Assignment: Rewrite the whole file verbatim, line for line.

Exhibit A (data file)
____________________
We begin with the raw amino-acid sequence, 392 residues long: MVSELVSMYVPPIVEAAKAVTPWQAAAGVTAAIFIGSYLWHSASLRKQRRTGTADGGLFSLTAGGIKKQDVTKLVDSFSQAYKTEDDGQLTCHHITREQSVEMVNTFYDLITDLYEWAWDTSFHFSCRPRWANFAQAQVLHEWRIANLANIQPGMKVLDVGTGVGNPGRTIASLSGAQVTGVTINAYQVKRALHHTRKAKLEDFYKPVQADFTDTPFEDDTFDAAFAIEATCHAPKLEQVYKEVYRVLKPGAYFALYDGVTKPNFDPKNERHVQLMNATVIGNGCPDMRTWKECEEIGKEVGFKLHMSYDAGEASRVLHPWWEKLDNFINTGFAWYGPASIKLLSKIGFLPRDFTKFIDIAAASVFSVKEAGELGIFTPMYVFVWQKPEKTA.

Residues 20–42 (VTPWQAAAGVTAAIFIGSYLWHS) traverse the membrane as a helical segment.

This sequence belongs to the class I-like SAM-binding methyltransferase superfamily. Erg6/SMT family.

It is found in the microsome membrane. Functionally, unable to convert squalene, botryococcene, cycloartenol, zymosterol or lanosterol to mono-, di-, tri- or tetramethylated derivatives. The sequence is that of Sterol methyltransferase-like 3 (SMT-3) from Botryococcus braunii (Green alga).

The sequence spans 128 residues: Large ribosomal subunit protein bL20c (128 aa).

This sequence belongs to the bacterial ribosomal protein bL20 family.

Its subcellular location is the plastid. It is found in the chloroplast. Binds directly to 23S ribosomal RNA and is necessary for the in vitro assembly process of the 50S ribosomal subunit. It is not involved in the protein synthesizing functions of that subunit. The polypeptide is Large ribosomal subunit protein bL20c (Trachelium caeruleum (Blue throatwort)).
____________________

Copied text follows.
We begin with the raw amino-acid sequence, 392 residues long: MVSELVSMYVPPIVEAAKAVTPWQAAAGVTAAIFIGSYLWHSASLRKQRRTGTADGGLFSLTAGGIKKQDVTKLVDSFSQAYKTEDDGQLTCHHITREQSVEMVNTFYDLITDLYEWAWDTSFHFSCRPRWANFAQAQVLHEWRIANLANIQPGMKVLDVGTGVGNPGRTIASLSGAQVTGVTINAYQVKRALHHTRKAKLEDFYKPVQADFTDTPFEDDTFDAAFAIEATCHAPKLEQVYKEVYRVLKPGAYFALYDGVTKPNFDPKNERHVQLMNATVIGNGCPDMRTWKECEEIGKEVGFKLHMSYDAGEASRVLHPWWEKLDNFINTGFAWYGPASIKLLSKIGFLPRDFTKFIDIAAASVFSVKEAGELGIFTPMYVFVWQKPEKTA.

Residues 20–42 (VTPWQAAAGVTAAIFIGSYLWHS) traverse the membrane as a helical segment.

This sequence belongs to the class I-like SAM-binding methyltransferase superfamily. Erg6/SMT family.

It is found in the microsome membrane. Functionally, unable to convert squalene, botryococcene, cycloartenol, zymosterol or lanosterol to mono-, di-, tri- or tetramethylated derivatives. The sequence is that of Sterol methyltransferase-like 3 (SMT-3) from Botryococcus braunii (Green alga).

The sequence spans 128 residues: Large ribosomal subunit protein bL20c (128 aa).

This sequence belongs to the bacterial ribosomal protein bL20 family.

Its subcellular location is the plastid. It is found in the chloroplast. Binds directly to 23S ribosomal RNA and is necessary for the in vitro assembly process of the 50S ribosomal subunit. It is not involved in the protein synthesizing functions of that subunit. The polypeptide is Large ribosomal subunit protein bL20c (Trachelium caeruleum (Blue throatwort)).